I think plantain needs to be included in my “herb of the month subscription”. This June I have needed it in some form for 1)a burn 2) a bug bite that looked a bit red 3)and a broken toe. I have it as an ingredient in many of my salves and liniments. I ordered three of the large leaf variety to plant in the garden last fall. They made it through the winter and look gorgeous this summer. I hope that if I cut off the spikes before they flower, I can prevent them from becoming invasive and spreading. Three plants seem to be plenty for what I need at the moment. We think of plantain as being useful externally but it has historical use in tinctures for many internal conditions as well.

Plantago is a perennial characterized by a basal rosette of several leaves with ribbed/parallel venation. Each terminates in a thick channeled stalk where they attach to a round stem. Leaves can be broad/ovate or narrow/lance shaped. Sometimes margins are toothed. A single, dense ,cylinder shaped, cluster/spike, of greenish white tiny flowers grows on a tall (6-18 inch) erect stem . These have brown sepals and bracts. Plantain is found along paths and roadsides, in meadows and lawns or in wastelands. If cultivating this plant, it likes sun or partial shade but really prefers a moist soil.

Plantago should be your top choice for a first aid remedy. Externally plantain is thought to be helpful for broken bones, wounds, burns, bruises, injuries, boils, acne, shingles, sunburn, eczema fungal infections, sore feet, and plantar fasciitis, . It can draw venom, poison, dirt, splinters, pus, and infection out of insect stings, animal bites, or wounds. It relieves irritation and pain when one has been exposed to irritating plants like nettles or poison ivy. Like nettle is supports the body to release antihistamine for relief when suffering from allergies, hayfever, and asthma. Historically this herb has been used to treat ulcers, bronchitis, coughs, sore throats, lung damage, inflammation in the digestive tract, irritated tissues/organs, hemorrhoids, varicose veins, toothache, fever, mastitis, earache, sore throat, urinary tract infections and internal bleeding. It is known to clear heat and inflammation. The seeds are edible and have been used to make flour or as a thickener. They are also a good source of fiber and may prevent constipation.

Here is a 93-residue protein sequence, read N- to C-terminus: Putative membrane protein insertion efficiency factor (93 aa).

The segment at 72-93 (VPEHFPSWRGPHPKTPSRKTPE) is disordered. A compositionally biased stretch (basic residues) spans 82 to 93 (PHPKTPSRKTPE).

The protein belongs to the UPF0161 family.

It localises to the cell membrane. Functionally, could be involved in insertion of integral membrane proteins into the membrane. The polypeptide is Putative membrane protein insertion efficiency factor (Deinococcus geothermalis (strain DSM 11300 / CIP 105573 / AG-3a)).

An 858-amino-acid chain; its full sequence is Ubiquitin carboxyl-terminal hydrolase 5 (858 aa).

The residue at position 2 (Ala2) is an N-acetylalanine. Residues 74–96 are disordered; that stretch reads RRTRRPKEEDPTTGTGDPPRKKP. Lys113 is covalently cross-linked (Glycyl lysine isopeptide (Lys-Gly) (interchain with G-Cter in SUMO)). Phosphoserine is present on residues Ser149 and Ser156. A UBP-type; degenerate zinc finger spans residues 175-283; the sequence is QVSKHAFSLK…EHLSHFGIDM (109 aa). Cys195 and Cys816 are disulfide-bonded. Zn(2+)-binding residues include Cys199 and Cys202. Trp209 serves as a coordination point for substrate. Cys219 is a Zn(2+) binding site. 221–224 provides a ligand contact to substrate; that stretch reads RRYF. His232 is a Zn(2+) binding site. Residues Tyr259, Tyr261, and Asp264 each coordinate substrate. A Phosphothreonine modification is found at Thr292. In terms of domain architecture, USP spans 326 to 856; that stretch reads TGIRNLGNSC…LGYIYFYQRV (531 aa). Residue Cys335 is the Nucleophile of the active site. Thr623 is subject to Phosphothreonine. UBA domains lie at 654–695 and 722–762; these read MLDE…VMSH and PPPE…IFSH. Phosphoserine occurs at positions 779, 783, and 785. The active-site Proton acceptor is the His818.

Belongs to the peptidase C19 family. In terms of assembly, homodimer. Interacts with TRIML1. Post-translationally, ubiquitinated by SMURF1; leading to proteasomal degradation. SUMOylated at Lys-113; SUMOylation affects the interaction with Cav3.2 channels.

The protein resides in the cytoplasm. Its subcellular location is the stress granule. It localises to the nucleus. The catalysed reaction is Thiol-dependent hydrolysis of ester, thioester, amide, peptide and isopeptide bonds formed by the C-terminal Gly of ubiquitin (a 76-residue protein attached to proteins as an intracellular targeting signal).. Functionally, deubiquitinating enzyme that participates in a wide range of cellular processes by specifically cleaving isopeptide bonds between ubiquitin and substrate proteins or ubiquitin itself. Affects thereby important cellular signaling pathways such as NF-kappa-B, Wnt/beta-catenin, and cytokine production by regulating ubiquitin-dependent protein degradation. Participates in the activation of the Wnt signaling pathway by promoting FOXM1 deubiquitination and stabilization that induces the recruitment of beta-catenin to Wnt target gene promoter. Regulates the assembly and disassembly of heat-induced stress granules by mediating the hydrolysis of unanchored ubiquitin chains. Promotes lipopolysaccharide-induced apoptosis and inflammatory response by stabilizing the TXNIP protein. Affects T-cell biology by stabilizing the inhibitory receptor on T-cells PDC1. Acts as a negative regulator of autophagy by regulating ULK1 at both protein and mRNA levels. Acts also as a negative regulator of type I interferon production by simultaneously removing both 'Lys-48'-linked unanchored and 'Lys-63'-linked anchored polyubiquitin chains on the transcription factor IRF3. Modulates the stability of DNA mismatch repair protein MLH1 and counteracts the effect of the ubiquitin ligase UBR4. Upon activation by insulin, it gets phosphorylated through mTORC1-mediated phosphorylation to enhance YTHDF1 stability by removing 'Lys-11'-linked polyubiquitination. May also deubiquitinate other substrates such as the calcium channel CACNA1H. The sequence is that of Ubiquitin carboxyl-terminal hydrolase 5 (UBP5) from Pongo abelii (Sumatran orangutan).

Family: Plantaginacea

Parts Used-leaves, seeds, root

Energetics-sweet, salty, bitter, cool, dry


Spiritual and Emotional Uses: Settling a mind that is restless, overactive, irritable or “addicted” to something stimulating.

Contraindications: soak or cook seeds before use.

Published by blackbirdsbackyard

My backyard botanical pharmacy is located in Boulder Colorado. I began studying herbal medicinewhen I was 12 years old. In college I studied subjects like anthropology, microbiology, anatomy and physiology, After graduation I decided to go to midwifery school. I attended births and had a small practice until I retired early in order to be a mother full time. I have always had an herb garden, gathered plants and made my own healing formulas with plants. Over the last 30 years there have been many teachers and I have attended dozens of workshops. I am one of those people who is always reading, studying and learning. In 2019 I was called to practice as an herbalist professionally, using "plant spirit medicine" and bio-energetic ( 5 element)healing techniques. I feel that there is a big need in the community for my skills and talents. I hope to inspire others to start their own backyard pharmacies as a solution to species extinction and the healthcare crisis in America. Healing has also become a spiritual practice and way for me to feel balanced and connected with nature. I consult with clients in person, teach classes (adults and kids), give tours of my garden and offer apprenticeships. Health, joy, meaning, and support are everyone's birthright.

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